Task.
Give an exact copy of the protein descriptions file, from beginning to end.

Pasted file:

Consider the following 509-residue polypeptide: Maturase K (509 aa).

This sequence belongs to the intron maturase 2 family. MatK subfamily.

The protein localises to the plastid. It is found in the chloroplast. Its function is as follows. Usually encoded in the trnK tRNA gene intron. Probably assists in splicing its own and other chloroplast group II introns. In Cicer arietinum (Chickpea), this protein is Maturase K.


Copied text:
Consider the following 509-residue polypeptide: Maturase K (509 aa).

This sequence belongs to the intron maturase 2 family. MatK subfamily.

The protein localises to the plastid. It is found in the chloroplast. Its function is as follows. Usually encoded in the trnK tRNA gene intron. Probably assists in splicing its own and other chloroplast group II introns. In Cicer arietinum (Chickpea), this protein is Maturase K.